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Creation and repair of specific DNA double-strand breaks in vivo following infection with adenovirus vectors expressing Saccharomyces cerevisiae HO endonuclease.

TitleCreation and repair of specific DNA double-strand breaks in vivo following infection with adenovirus vectors expressing Saccharomyces cerevisiae HO endonuclease.
Publication TypeJournal Article
Year of Publication2000
AuthorsNicolás AL, Munz PL, Falck-Pedersen E, Young CS
JournalVirology
Volume266
Issue1
Pagination211-24
Date Published2000 Jan 05
ISSN0042-6822
KeywordsAdenoviridae, Adenovirus E4 Proteins, Animals, Cell Line, Cloning, Molecular, Deoxyribonucleases, Type II Site-Specific, DNA, DNA Damage, DNA Repair, Genetic Vectors, Humans, Polymerase Chain Reaction, Saccharomyces cerevisiae, Saccharomyces cerevisiae Proteins, Tumor Cells, Cultured
Abstract

To study DNA double-strand break (DSB) repair in mammalian cells, the Saccharomyces cerevisiae HO endonuclease gene, or its recognition site, was cloned into the adenovirus E3 or E1 regions. Analysis of DNA from human A549 cells coinfected with the E3::HO gene and site viruses showed that HO endonuclease was active and that broken viral genomes were detectable 12 h postinfection, increasing with time up to approximately 30% of the available HO site genomes. Leftward fragments of approximately 30 kbp, which contain the packaging signal, but not rightward fragments of approximately 6 kbp, were incorporated into virions, suggesting that broken genomes were not held together tightly after cleavage. There was no evidence for DSB repair in E3::HO virus coinfections. In contrast, such evidence was obtained in E1::HO virus coinfections of nonpermissive cells, suggesting that adenovirus proteins expressed in the permissive E3::HO coinfection can inhibit mammalian DSB repair. To test the inhibitory role of E4 proteins, known to suppress genome concatemer formation late in infection (Weiden and Ginsberg, 1994), A549 cells were coinfected with E3::HO viruses lacking the E4 region. The results strongly suggest that the E4 protein(s) inhibits DSB repair.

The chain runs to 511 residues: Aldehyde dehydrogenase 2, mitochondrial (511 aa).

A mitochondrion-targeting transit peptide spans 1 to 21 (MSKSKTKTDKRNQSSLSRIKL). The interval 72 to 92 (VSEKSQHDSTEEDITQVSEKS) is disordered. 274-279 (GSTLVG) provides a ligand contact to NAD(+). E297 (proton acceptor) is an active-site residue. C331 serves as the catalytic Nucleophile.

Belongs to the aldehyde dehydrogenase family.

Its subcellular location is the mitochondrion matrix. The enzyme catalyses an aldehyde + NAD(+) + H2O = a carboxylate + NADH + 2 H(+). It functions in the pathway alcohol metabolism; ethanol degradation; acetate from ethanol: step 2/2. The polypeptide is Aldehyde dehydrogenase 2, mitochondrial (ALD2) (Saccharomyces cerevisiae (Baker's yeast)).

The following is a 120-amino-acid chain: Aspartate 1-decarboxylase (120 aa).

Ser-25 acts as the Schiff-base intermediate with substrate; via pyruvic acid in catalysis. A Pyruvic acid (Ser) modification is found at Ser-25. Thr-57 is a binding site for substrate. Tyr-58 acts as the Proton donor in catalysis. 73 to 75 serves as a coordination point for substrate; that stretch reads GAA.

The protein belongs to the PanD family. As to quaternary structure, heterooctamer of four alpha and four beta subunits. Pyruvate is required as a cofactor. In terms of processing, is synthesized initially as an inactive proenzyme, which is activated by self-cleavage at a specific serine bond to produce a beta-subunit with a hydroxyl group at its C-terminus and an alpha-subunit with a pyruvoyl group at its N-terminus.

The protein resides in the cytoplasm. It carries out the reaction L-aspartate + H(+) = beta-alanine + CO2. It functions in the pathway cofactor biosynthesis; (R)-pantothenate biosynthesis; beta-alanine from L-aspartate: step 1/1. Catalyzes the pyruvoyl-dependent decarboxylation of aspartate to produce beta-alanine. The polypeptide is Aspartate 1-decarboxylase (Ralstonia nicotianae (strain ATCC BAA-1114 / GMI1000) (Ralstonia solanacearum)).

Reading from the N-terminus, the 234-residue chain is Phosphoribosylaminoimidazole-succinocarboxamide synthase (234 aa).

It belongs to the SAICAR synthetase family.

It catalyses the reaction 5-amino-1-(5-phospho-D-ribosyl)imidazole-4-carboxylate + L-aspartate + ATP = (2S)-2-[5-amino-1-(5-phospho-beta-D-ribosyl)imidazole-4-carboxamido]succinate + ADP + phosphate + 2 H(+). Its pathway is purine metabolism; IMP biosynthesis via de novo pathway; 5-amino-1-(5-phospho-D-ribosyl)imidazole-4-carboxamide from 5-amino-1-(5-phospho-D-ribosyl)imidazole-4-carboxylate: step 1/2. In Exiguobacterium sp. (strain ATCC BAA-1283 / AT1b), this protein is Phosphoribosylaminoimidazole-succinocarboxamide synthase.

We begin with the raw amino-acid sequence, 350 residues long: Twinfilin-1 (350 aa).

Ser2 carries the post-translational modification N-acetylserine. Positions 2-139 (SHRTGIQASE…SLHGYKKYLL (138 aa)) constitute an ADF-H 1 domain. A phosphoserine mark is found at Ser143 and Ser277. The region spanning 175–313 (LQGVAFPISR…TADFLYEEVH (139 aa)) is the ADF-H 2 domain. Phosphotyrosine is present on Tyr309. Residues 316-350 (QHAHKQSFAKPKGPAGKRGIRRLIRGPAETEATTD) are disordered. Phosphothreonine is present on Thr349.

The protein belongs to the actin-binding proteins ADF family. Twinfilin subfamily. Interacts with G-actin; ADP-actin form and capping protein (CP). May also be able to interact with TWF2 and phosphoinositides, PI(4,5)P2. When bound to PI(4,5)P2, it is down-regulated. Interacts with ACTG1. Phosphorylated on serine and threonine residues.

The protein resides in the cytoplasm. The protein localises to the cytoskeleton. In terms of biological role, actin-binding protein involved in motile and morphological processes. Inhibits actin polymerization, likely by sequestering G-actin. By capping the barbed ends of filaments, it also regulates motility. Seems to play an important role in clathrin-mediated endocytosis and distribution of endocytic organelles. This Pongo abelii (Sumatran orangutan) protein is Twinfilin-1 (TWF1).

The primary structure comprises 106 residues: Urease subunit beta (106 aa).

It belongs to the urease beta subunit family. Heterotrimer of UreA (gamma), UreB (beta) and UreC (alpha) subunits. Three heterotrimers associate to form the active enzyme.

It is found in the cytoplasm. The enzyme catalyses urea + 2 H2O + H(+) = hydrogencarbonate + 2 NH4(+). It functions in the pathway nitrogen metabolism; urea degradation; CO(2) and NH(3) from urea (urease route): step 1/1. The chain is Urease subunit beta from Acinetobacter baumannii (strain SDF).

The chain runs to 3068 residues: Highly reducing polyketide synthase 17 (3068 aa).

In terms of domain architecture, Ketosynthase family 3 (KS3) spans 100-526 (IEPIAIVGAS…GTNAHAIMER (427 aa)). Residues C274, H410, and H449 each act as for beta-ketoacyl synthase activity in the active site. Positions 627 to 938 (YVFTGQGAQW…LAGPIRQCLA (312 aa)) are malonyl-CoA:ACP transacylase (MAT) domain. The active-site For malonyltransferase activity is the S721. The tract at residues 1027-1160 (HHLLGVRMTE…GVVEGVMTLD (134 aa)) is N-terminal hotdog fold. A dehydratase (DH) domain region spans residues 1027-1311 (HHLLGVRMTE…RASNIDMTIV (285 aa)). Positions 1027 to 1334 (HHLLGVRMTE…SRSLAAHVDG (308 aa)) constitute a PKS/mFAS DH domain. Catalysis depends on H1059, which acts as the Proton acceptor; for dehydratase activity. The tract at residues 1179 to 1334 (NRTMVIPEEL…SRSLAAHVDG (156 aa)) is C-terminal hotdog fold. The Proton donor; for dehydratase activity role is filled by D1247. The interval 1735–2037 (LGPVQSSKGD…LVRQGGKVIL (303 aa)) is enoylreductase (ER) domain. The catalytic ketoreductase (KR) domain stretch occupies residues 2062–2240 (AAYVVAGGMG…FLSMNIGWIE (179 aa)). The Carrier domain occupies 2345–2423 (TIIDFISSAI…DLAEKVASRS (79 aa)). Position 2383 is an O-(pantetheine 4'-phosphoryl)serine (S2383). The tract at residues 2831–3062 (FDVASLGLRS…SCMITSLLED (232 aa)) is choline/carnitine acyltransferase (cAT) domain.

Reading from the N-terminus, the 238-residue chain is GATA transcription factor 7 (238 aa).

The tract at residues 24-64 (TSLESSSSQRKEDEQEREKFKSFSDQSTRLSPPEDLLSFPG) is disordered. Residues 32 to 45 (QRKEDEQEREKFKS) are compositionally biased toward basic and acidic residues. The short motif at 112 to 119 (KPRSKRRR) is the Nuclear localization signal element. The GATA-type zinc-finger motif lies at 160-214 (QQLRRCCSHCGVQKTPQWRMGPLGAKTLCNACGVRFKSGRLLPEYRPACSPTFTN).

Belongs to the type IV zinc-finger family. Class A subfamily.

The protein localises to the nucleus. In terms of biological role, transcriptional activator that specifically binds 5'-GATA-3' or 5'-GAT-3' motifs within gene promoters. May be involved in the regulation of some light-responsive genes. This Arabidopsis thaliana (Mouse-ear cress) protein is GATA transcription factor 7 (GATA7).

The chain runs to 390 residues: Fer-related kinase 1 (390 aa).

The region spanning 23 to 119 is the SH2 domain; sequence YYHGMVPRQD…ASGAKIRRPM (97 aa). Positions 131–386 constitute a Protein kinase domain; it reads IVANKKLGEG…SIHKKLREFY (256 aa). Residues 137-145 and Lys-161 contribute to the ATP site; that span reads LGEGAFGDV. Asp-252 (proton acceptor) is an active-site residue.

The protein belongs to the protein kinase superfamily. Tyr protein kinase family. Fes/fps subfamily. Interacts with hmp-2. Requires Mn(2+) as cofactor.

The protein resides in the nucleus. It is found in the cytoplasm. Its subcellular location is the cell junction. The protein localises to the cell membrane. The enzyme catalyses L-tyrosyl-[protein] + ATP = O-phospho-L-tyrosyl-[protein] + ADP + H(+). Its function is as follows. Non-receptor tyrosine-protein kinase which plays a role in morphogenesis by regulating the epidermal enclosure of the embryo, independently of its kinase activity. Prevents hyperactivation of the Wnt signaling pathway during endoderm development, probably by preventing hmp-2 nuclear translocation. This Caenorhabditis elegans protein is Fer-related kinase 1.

DOI10.1006/viro.1999.0062
Alternate JournalVirology
PubMed ID10612676
Grant ListCA13696 / CA / NCI NIH HHS / United States
GM31452 / GM / NIGMS NIH HHS / United States
HL59312 / HL / NHLBI NIH HHS / United States

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